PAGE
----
Here is a question to the Blog Clinic ‘Fast Track’ from Martin who is a tenant.
I have been evicted by the proper method. The estate agents have told me I have a single 60 minute period in the next seven days, to remove all my possessions.
I am disabled and sixty minutes is unreasonable to my mind. I don’t owe any rent but hadn’t actually finished moving in the first place!
The landlord wants the property back to look after his sick mother. All I needed was time. They say I’ve had enough time but I say it’s enough time for an able-bodied person.
I have mobility problems, my legs are dressed three times a week and on the dressing days, I cannot move anything because of pain. This means that three days out of seven, I cannot do anything.
The estate agents know my circumstances but still insists I’ve had enough time to move out. They say if I don’t, the landlord will put any remaining property of mine into storage and send me the bill! I bet not one of you reading this can shift my stuff out in the 60 minutes allowed.
This seems singularly disobliging of the landlord’s agents. But let’s take a look at the law on property left behind.
When someone is left in possession of another person’s possessions (which is your situation, your landlord has possession of your items) they are in what lawyers call a position of ‘involuntary bailee’.
They are not allowed to sell or dispose of the items as they do not belong to them. The only way they can do this is under an act known as The Torts (Interference with Goods) Act 1977.
Under this act, if the ‘bailee’ wants to sell or dispose of the goods he has to put the owner on notice by sending a letter giving details of the items held, where they are held and giving a period of time ‘such as will afford the bailor a reasonable opportunity of taking delivery of the goods.’
I don’t consider 60 minutes to be a reasonable time, particularly as you are disabled.
However, I see that the landlord is not proposing to destroy or sell the goods if you don’t collect them within the specified period, but to move them to storage. This is actually something the landlord is allowed to do. They are not obliged to keep the items in the same property.
So far as charging you for the storage, again they are entitled to do this, but if so the notice period for collection must not be less than three months.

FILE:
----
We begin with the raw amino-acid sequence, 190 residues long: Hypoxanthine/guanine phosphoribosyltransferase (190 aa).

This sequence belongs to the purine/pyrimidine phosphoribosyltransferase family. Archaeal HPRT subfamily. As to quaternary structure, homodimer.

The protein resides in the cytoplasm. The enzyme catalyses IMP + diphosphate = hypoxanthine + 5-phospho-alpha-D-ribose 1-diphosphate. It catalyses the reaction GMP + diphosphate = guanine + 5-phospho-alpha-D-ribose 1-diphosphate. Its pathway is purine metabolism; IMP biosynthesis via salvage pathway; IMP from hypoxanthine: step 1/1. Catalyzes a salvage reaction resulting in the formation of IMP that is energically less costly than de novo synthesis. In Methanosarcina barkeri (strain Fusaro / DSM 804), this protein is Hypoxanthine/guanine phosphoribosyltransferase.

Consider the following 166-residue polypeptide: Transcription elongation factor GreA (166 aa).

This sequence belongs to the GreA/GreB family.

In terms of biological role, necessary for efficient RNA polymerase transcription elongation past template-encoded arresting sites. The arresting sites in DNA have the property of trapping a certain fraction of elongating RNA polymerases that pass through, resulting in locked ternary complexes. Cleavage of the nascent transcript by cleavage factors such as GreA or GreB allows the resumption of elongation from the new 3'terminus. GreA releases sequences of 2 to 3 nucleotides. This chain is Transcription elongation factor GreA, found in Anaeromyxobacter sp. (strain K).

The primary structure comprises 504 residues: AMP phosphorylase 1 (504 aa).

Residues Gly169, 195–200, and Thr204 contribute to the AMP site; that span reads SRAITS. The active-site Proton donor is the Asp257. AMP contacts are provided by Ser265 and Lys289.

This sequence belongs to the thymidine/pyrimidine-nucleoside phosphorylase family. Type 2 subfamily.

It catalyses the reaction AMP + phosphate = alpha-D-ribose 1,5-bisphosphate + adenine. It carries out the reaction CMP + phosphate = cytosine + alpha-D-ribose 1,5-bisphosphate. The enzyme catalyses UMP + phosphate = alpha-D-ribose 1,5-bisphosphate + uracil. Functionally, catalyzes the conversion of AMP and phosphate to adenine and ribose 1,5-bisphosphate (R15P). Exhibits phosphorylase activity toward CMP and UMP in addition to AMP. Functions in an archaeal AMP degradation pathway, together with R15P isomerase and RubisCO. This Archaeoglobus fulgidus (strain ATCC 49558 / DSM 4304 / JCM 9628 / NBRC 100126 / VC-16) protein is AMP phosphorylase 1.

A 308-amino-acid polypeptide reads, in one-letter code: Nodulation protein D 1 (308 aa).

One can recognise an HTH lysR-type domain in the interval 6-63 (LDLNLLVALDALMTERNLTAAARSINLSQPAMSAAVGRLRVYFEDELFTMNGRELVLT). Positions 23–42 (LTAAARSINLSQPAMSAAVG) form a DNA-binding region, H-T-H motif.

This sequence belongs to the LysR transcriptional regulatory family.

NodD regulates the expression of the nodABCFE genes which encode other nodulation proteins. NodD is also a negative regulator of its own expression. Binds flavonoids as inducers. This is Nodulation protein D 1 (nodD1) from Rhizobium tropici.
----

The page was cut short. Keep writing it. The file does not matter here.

I appreciate that you are very annoyed about this and this is entirely understandable.
However, if you are anxious not to lose your possessions, my advice is to just make an appointment within the next seven days, hire a van, driver and a couple of tough looking removal men and arrange to move your possessions within the time specified.
I think it is unlikely that your landlord or his agent will actually prevent tough looking removal men from going back into the property if they have not finished at the end of the 60 minute period, particularly as doing this will just put them to the trouble and inconvenience of moving the items to storage themselves.
You should be able to find a reasonably priced service via the internet and indeed there are comparison sites you can use to find the best price.
If this is not possible for any reason, then if the items are moved you will have to pay the (reasonable) storage costs.
Although if you only want a couple more days – for example, if your van driver is not able to attend on the day specified, you could suggest they agree to this and (if they prove difficult) mention the discrimination legislation and the possibility of a claim being made under it.
I suspect that if you are able to give a specific time for the removal, and the time is shortly after the deadline, they will probably agree to this – as presumably, they would prefer to have you arrange to remove the items than have the bother of doing it themselves.
Is this discrimination?
It is possible you may be able to bring a claim against your landlord under the discrimination legislation, for example for failing to make ‘reasonable adjustments’ by allowing you more time due to your disability.
This is not my area of law so I cannot predict your chances of success. However, I suspect that the landlord will say that it is not discrimination because he would have treated any other able-bodied tenant in the same way. He just wants the property cleared so he can use it for his sick mother.
To assist them you should keep detailed records of everything that happens. For example, do attendance notes of all telephone calls and meetings and if they are obstructive keep a record of the precise words spoken to you. If you do this immediately after the meeting or telephone call (and sign and date it), it will be deemed a ‘contemporaneous record’ and will be given extra evidential ‘weight’ at court. You should also keep a diary of events.
My feeling though is that as all your landlord is proposing to do is to move your possessions to storage if you do not collect within seven days, which is something he is legally entitled to do, your chances are not good and even if an award is made to you it will be on the low side.
Particularly as your landlord wants the property for his sick mother who may herself be in urgent need of it.
Had your landlord been threatening to destroy or sell your possessions it would have been a different matter.